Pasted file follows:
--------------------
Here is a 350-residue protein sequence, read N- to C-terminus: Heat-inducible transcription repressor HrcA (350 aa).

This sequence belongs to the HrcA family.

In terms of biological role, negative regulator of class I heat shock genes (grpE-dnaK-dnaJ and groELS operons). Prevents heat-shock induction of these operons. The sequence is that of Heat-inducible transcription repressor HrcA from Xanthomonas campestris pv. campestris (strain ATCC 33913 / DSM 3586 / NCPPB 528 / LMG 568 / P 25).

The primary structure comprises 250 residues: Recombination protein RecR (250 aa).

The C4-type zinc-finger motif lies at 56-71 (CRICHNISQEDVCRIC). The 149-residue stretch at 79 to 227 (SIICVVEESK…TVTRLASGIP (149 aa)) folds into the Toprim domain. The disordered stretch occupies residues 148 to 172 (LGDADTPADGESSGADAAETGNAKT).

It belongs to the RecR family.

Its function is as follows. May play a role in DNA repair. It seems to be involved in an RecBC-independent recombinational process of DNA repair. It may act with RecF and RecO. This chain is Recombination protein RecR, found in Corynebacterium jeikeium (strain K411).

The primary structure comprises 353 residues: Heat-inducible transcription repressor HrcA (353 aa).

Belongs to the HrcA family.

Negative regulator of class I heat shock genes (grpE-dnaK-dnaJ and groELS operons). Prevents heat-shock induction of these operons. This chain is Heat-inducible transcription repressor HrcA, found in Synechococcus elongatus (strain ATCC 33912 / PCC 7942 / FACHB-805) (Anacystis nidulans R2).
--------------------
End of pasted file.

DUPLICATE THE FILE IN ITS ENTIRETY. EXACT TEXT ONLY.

Here is a 350-residue protein sequence, read N- to C-terminus: Heat-inducible transcription repressor HrcA (350 aa).

This sequence belongs to the HrcA family.

In terms of biological role, negative regulator of class I heat shock genes (grpE-dnaK-dnaJ and groELS operons). Prevents heat-shock induction of these operons. The sequence is that of Heat-inducible transcription repressor HrcA from Xanthomonas campestris pv. campestris (strain ATCC 33913 / DSM 3586 / NCPPB 528 / LMG 568 / P 25).

The primary structure comprises 250 residues: Recombination protein RecR (250 aa).

The C4-type zinc-finger motif lies at 56-71 (CRICHNISQEDVCRIC). The 149-residue stretch at 79 to 227 (SIICVVEESK…TVTRLASGIP (149 aa)) folds into the Toprim domain. The disordered stretch occupies residues 148 to 172 (LGDADTPADGESSGADAAETGNAKT).

It belongs to the RecR family.

Its function is as follows. May play a role in DNA repair. It seems to be involved in an RecBC-independent recombinational process of DNA repair. It may act with RecF and RecO. This chain is Recombination protein RecR, found in Corynebacterium jeikeium (strain K411).

The primary structure comprises 353 residues: Heat-inducible transcription repressor HrcA (353 aa).

Belongs to the HrcA family.

Negative regulator of class I heat shock genes (grpE-dnaK-dnaJ and groELS operons). Prevents heat-shock induction of these operons. This chain is Heat-inducible transcription repressor HrcA, found in Synechococcus elongatus (strain ATCC 33912 / PCC 7942 / FACHB-805) (Anacystis nidulans R2).